Shin-Etsu has two new self-bonding LSRs. One is extremely soft KE2090-5 (05 Shore A), suitable for facial contact applications such as apnea masks, which have already been brought to market by one customer. The other is developmental grade X-43-4172, designed to bond to a wider range of substrates. Says Bishop, “In addition to bonding to PC, PBT and PPO, we can now bond to Ultem PEI, amorphous nylon 12, and nylons 6 and 66. The advantage of being able to overmold with these higher-temperature materials is that you can reduce cycle time.” Potential applications range from healthcare to automotive connectors and household items. For example, this LSR overmolded onto nylon 12 offers a BPA-free alternative to PC for healthcare masks and baby-bottle nipples.

Bluestar Silicones North America, East Brunswick, N.J., has added new low-durometer (Shore A 01, 05, 10, and 25) LSRs under its Bluesil and Silbione lines, which boast uniquely high tear and elongation properties among low-durometer LSRs for healthcare and general-purpose applications. Karen O’Keefe, elastomers business director, says product designers can now go lower in hardness without sacrificing performance for applications like face masks, cushioning mats, prosthetic liners, infant products, and balloon-type applications.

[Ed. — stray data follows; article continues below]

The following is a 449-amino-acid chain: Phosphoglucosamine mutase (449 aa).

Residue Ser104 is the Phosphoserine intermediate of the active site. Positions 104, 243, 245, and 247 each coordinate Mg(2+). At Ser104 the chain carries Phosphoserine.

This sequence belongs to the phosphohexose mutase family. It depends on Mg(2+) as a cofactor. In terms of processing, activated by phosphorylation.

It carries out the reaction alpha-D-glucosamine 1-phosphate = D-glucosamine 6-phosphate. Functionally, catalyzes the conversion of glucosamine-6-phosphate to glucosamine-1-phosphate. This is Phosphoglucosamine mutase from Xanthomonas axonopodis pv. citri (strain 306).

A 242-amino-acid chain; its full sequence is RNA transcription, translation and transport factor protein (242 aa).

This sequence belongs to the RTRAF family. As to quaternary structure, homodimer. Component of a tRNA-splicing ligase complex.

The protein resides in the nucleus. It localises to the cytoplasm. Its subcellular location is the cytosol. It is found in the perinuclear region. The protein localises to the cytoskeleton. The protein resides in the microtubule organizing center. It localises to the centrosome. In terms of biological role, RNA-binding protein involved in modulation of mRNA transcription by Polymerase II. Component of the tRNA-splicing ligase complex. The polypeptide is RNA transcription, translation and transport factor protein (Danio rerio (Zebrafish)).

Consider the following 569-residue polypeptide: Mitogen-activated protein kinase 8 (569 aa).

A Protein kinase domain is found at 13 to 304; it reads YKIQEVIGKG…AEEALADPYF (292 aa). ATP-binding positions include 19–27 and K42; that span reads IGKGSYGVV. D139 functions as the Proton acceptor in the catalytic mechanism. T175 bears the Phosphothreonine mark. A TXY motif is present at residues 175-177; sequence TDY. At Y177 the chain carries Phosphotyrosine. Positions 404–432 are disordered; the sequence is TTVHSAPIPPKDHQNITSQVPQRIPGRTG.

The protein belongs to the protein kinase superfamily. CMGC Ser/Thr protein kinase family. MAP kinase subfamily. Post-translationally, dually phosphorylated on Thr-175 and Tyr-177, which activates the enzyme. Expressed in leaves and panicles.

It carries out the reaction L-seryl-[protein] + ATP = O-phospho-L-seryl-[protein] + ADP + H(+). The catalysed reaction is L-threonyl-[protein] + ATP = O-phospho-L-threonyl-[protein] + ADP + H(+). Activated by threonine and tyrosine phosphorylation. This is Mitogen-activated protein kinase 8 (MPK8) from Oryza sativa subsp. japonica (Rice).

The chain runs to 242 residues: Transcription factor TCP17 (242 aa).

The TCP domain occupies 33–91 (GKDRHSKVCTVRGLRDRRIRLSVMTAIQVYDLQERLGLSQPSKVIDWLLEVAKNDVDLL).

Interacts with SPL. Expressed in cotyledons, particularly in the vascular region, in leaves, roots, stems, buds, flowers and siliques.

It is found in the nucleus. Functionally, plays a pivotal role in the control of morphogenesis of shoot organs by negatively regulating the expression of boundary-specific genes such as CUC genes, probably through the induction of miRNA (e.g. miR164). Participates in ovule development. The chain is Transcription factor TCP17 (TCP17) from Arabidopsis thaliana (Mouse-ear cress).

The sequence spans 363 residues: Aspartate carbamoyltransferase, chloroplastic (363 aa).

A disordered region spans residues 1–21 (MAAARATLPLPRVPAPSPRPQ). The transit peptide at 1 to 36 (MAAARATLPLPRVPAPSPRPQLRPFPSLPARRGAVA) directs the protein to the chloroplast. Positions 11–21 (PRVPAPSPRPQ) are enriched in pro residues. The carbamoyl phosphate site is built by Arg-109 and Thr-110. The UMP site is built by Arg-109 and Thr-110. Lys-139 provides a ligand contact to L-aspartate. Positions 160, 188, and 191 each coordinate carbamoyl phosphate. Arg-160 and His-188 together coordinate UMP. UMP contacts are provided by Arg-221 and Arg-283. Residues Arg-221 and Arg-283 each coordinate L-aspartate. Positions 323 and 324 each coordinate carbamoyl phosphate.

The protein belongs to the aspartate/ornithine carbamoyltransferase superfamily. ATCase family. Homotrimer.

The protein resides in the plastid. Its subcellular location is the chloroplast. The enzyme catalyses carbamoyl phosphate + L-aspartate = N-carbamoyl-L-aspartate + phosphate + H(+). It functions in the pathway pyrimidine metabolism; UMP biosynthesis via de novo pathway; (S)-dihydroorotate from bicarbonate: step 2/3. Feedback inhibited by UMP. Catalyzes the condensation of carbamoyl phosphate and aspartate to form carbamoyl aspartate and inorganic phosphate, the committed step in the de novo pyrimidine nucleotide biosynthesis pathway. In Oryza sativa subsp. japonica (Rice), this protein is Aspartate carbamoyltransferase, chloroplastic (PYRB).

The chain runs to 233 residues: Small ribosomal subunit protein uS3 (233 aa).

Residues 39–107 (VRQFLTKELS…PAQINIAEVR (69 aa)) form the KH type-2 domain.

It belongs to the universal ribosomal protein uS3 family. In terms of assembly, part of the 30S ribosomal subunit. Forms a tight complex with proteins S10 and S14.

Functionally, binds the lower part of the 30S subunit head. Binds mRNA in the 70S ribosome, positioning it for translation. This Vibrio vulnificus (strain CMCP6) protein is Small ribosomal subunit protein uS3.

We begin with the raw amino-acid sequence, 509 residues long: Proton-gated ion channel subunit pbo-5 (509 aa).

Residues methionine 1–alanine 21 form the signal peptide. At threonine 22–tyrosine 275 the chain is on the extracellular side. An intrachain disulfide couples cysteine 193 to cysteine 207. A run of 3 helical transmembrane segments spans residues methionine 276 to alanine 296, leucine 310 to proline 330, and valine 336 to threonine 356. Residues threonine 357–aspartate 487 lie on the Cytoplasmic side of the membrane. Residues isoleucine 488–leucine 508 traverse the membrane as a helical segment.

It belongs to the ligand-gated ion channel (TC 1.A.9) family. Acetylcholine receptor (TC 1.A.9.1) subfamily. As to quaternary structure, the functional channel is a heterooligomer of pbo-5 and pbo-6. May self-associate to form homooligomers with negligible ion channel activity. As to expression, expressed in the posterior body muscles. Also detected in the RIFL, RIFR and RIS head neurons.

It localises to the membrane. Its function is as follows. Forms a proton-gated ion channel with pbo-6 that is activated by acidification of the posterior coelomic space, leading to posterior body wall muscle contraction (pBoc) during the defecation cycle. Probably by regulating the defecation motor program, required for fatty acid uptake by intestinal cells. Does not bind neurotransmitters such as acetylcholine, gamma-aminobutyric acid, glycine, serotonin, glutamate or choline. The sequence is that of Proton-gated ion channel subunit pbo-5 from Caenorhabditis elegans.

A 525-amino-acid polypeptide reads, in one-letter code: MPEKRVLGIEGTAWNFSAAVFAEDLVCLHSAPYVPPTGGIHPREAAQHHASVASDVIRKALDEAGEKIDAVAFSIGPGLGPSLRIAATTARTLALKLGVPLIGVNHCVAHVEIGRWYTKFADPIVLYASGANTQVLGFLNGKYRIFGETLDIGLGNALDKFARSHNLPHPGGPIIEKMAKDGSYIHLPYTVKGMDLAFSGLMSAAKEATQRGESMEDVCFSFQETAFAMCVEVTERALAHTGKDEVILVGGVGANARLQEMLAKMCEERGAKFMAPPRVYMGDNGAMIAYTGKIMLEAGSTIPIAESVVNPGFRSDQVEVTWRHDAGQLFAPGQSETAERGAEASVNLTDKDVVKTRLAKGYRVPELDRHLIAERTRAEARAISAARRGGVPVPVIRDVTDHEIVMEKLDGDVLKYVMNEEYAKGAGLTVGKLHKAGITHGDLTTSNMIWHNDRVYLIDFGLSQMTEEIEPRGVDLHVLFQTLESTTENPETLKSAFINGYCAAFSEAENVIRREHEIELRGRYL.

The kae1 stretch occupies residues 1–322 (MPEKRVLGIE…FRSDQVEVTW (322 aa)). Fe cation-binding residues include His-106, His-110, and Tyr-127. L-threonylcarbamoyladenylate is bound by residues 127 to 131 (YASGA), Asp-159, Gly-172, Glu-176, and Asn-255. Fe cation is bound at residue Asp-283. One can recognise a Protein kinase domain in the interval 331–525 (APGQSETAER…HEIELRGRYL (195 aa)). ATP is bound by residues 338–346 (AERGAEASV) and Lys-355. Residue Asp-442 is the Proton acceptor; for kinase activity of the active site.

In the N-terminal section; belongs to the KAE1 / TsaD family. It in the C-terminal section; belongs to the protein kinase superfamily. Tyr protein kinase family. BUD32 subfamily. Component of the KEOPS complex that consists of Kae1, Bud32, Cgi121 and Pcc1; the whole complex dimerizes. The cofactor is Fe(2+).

Meanwhile, a new low-volatility LSR line is available from Shin-Etsu and aimed at bottle nipples and other infant feeding products. KEG-2003H, with a 30-70 Shore A range, does not require post-cure in order to meet the most stringent low-VOC regulation, the European EN14350. These grades also have potential in medical devices such as valves, seals, and diaphragms.

Development of lower-temperature-curing LSRs for overmolding on lower-melting thermoplastics (250-275 F) could open up new medical uses. This is another focus at Dow Corning, which aims to launch the first of these in 2016. The minimum cure temperature for current LSRs is 250-300 F, but Inman says DC is aiming for LSRs with cure temperatures of 200 F. Applications could include cardiac pacemakers, where LSR could replace a PUR casing over the battery pack and lower-melting thermoplastics could replace components of more costly engineering resins.